Monday, March 4, 2013
Oil and Water Don't Mix: A Dangerous Combination of Equal Protection and Federalism in the Same-Sex Marriage Cases
Last fall, I noted that the First Circuit had used a strange mix of equal protection and federalism in striking down section 3 of DOMA in Massachusetts v. Dept. of HHS. (here) I noted in that post that not only was the combination unprincipled, but that it was unecessary; the Court could have struck down section 3 based just on Romer v. Evans.
Now, others are also bringing federalism into the same-sex marriage debate and the cases currently before the Supreme Court. Several scholars have argued that "Our view is that Section 3 fails equal protection review for a reason quite distinct from the standard approaches relying on heightened-scrutiny analysis. Whatever else may be its constitutional defects, Section 3 is not a constitutional exercise of any enumerated federal power. It is also not a 'necessary and proper' measure to carry into execution any of Congress’s enumerated powers. Instead, it is an unprecedented expansion of federal authority into a domain traditionally controlled by the states. The federal government claims a hitherto unknown and sweeping power to determine marital and family status. . . . Section 3, as an across-the-board enactment untethered to any specific power, is not plainly adapted to serve any 'legitimate' interest of the federal government. The federal govt can have no legitimate interest in regulating beyond its enumerated (and necessarily and properly implied) powers." (Volokh Conspiracy summary here; amicus brief here)
In sum, "While sounding in federalism principles, the argument is ultimately aimed at the equal protection analysis the Court is set to review. It is an argument that there is, in fact, a federalism component in the equal protection principles made applicable to the federal government through the Fifth Amendment’s Due Process Clause. It is thus different from the 10th Amendment decision by Judge Tauro of the Massachusetts District Court in a similar case challenging DOMA. Our argument doesn’t rely on the 10th Amendment, but on limits on federal power that would exist even without that amendment. We take no position in the brief on whether there is also a 10th Amendment problem with DOMA."
Both the First Circuit and the law professors' amicus arguments are dangerous, at least to proponents of same-sex marriage. If the Supreme Court were to adopt either rational, then an argument could be made that states can ban same-sex marriage based on federalism considerations. This would mean that some states would have same-sex marriage and some wouldn't, causing a patchwork system of marriage and raising more equal protection problems.
The theoretical problem is that equal protection and federalism are different things. One is a right against the government, and the other is division of power between federal and state governments. Since the equal protection clause applies to both the federal and state governments, federalism considerations are irrelevant in an equal protection inquiry.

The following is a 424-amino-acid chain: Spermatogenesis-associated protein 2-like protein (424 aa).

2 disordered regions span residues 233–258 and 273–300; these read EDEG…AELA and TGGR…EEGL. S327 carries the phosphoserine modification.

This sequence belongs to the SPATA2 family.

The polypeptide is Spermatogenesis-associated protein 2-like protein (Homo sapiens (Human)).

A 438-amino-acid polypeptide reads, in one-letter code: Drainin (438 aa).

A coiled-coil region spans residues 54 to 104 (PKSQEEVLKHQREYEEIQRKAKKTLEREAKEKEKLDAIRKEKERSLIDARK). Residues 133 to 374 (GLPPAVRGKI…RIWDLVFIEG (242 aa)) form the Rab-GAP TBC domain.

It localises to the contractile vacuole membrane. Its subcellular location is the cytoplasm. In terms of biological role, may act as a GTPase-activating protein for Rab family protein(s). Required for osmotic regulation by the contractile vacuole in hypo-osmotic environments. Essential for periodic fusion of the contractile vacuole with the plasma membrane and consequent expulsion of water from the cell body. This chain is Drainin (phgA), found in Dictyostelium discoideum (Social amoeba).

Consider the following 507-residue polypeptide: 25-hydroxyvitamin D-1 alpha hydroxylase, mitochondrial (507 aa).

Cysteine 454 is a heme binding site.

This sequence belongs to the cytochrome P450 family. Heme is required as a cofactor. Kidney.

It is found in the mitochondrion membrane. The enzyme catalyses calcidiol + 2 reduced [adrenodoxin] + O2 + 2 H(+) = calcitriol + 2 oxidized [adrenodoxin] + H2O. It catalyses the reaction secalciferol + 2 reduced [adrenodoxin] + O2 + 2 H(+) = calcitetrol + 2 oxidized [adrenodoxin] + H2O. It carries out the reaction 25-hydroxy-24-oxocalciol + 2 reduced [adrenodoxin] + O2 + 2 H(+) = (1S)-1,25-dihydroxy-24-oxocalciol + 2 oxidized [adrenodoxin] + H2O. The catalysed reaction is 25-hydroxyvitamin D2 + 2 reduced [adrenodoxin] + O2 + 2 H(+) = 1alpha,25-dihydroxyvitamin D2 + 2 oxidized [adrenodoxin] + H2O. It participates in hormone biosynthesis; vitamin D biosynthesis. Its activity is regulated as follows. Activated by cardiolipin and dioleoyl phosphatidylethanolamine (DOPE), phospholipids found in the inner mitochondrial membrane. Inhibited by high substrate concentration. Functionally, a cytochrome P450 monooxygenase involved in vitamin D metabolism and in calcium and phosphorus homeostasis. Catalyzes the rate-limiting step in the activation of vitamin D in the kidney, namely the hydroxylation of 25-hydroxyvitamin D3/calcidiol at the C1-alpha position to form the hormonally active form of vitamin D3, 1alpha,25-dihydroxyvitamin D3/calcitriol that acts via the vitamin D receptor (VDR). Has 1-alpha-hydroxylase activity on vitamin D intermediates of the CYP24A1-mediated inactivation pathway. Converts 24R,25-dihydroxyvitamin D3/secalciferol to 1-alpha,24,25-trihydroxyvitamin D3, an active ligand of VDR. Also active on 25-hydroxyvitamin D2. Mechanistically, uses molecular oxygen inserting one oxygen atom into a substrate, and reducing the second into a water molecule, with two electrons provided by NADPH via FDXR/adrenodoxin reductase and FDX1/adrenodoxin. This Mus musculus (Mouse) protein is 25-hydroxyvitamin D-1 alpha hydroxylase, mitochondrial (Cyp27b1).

I am a moderate proponent of federalism. (The Principled and Unprincipled Grounds of the New Federalism: A Call for Detachment in the Constitutional Adjudication of Federalism, 53 Mercer L. Rev. 811 (2002)) I think that the Court should enforce those matters within the text of the Constitution--the limits on Congress's powers and the tenth amendment. On the other hand, I do not believe that basing federalism on things outside the constitutional text, such as the understanding at the time of enactment, which has been the justification for state sovereign immunity against Congressional enactments, is valid. In this case, I think it is a major stretch to find any support for a federalism argument in the constitutional text.
In addition, marriage and the benefits of marriage are separate issues. (I have made this argument previously in connection with choice of law and same-sex marriage, Choice of Law and Same-Sex Marriage, 51 Fla. L. Rev. 799 (1999)) It has always been within the states' powers to define marriage, but how the federal government spends its money is federal power. Moreover, as one of the comments on the Volokh Conspiracy noted, "If marriage isn't 'commercial activity,' then what is it? Seems to me 'marriage' means two distinct things - a religious/social construct meant to sanctify certain relationships and prohibit others, and a set of commercial agreements and transactions undertaken between two people. The former, in my view, is entirely outside the purview of government - it's entirely a religious, social, or personal matter and should not be regulated by the state in any way. It's the latter that is important - the financial and contractual arrangements - and that's precisely why denying those arrangements to certain people based upon sex, race, or other prohibited class should be considered discriminatory." Another comment stated, "The Feds are allowed to have a Fed definition of marriage for the purposes of Fed programs, and there frankly doesn't need to be any 'efficiency' justification, or any real justification at all. If the Congress passed a law abolishing all relevance of marriage for federal income tax purposes, that would raise essentially no Federalism questions. And if the Congress passed a law making 'blue-haired' or 'Fnord' a category for federal income tax purposes, that would raise essentially no Federalism questions."
As I stated in my earlier posts, I think the court will strike down same-sex marriage limitations in these cases based on Romer v. Evans (assuming the Court doesn't find any standing problems). I also believe that the sex-discrimination argument is a good one (here), but I doubt it will get five votes. However, in sum, I think that mixing equal protection with federalism is unwise because it will create an argument that the states have the power to ban same-sex marriage.